Anti-violence rally renews passions in Fayetteville - WNCN: News, Weather

Anti-violence rally renews passions in Fayetteville

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FAYETTEVILLE, N.C. - Community leaders and citizens gathered in front of the Cumberland County Courthouse Tuesday night for a rally against violence. The words from the speakers were emotional and moving and sometimes carried a feeling of desperation to improve Fayetteville. Those words also seemed to infuse a renewed sense of passion to not give up and to try to make a difference in the community.

"We have to stop with the guns. We have to stop with the violence,” said Felicia Jordan whose son Ravon was shot and killed in late June. “My son was at the wrong place at the wrong time."

The death of 19-year-old Ravon was a major reason city council member Larry Wright organized the rally. The shooting happened just around the corner from Wright's home, just a month and a half after Ravon had spoken up to city council about crime concerns.

"We are all responsible for the deaths in this city," commented Fayetteville Police Chief Harold Medlock as he urged people to no longer accept it when their friends, even their family members carry illegal guns.

He promised that if people report those guns, officers would collect them – no questions asked.

"We're coming after all those criminals that want to carry guns and shoot innocent children and people in the street like you've lost your mind," said Wright.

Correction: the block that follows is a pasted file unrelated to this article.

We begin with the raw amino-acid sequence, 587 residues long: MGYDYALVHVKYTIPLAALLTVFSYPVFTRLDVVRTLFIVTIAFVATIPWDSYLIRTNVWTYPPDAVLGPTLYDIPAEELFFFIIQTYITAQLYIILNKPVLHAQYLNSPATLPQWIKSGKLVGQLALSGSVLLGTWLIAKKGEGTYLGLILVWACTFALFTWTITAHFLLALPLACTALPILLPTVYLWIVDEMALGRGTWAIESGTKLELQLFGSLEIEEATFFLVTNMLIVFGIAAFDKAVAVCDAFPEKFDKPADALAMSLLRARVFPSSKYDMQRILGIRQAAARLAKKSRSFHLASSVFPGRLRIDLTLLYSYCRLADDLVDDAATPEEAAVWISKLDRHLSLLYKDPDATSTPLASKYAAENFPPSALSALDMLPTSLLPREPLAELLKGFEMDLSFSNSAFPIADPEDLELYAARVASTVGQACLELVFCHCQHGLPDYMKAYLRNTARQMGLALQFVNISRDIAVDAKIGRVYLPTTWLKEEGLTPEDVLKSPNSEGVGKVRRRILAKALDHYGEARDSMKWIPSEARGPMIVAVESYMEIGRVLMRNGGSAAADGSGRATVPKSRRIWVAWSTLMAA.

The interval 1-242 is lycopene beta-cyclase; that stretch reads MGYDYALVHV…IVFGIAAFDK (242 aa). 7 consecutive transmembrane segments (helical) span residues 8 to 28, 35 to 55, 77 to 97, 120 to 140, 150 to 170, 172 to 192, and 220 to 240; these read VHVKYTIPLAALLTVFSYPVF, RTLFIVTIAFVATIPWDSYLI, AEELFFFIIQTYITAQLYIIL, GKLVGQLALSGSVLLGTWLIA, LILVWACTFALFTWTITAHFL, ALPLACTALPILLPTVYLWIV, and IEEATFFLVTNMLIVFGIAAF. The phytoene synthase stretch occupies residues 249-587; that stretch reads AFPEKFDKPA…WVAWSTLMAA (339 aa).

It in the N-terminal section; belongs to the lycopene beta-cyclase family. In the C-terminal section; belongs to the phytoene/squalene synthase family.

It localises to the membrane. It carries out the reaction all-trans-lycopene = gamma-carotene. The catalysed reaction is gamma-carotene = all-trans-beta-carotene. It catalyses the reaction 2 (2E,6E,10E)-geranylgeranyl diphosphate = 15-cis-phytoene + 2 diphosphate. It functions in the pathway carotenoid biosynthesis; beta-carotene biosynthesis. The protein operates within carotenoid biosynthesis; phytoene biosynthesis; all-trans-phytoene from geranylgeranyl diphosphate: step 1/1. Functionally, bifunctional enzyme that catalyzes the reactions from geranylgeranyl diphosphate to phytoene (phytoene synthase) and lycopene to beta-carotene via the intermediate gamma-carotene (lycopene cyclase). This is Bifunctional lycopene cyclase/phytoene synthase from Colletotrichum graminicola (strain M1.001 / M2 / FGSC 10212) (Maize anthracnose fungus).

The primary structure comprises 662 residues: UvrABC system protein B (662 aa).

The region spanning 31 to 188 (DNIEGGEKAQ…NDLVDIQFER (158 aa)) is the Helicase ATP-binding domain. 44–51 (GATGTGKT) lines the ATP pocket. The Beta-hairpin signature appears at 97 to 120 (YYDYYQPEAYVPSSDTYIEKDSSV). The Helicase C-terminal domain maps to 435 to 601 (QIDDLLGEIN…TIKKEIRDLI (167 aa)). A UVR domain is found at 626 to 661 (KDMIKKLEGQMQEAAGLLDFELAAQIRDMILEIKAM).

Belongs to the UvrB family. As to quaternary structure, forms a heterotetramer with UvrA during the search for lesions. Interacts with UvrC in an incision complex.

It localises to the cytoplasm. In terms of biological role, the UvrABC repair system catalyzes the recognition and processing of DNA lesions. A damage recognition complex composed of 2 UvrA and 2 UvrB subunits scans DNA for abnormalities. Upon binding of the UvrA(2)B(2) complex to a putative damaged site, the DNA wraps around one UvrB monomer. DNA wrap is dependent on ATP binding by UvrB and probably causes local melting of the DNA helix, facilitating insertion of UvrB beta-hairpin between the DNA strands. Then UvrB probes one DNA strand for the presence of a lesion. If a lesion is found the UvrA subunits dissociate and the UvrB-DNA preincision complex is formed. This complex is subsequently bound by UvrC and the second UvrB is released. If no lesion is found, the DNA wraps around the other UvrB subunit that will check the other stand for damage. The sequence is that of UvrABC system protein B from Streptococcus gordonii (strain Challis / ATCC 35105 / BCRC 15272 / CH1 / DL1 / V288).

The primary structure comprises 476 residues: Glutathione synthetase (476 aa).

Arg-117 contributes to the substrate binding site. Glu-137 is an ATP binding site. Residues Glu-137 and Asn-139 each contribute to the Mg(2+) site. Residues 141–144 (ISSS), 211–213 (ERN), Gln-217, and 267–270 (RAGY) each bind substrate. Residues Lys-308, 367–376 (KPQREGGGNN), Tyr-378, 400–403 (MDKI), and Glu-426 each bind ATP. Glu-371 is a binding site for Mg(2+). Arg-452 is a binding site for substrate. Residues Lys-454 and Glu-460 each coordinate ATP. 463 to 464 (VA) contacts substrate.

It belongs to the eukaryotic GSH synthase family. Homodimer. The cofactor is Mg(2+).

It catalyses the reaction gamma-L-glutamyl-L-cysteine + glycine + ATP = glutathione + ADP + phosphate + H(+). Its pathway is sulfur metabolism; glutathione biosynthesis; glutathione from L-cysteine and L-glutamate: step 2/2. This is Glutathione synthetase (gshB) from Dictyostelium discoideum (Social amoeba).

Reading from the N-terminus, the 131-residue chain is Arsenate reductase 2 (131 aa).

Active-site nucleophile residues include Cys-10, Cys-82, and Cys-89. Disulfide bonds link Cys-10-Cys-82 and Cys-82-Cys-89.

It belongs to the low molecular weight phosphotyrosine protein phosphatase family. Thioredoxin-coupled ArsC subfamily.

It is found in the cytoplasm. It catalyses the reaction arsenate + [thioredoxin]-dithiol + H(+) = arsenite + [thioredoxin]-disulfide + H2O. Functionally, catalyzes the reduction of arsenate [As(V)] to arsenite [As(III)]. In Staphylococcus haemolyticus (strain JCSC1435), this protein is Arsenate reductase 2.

Wright is also a preacher, and at times he let that side of him come out as he emoted from the lectern in front of the crowd. His words came with some harsh truths.

"The truth be told, it is black boys and black girls, black young men and black boys that are killing one another in our streets, and it's got to stop,” Wright said.

Spring Lake Mayor Chris Rey urged everyone to take the rally as motivation to act. He said the words of the night were useless unless people left the rally ready to give their time and commitment to work with young people.

"How many of you are going to take time to volunteer and mentor a child?” Rey asked. “That's your charge. That's what's needed. That's what's missing."

Jordan added her own thoughts about the need to take action.

“If you’re here today and you don’t go out and fight for this, there’s really no purpose for being here,” she said.

Wright said he will be working with other government leaders to see if more intervention programs need to be improved or added to the Fayetteville area. He said he would be willing to fight for funding for those programs to get members of the community involved with young people.

Brandon Herring

Brandon is a North Carolina native and UNC alum who lives in Fayetteville, and covers Cumberland County and the Sandhills. Returning to North Carolina to work as a journalist is a dream come true for Brandon. More>>

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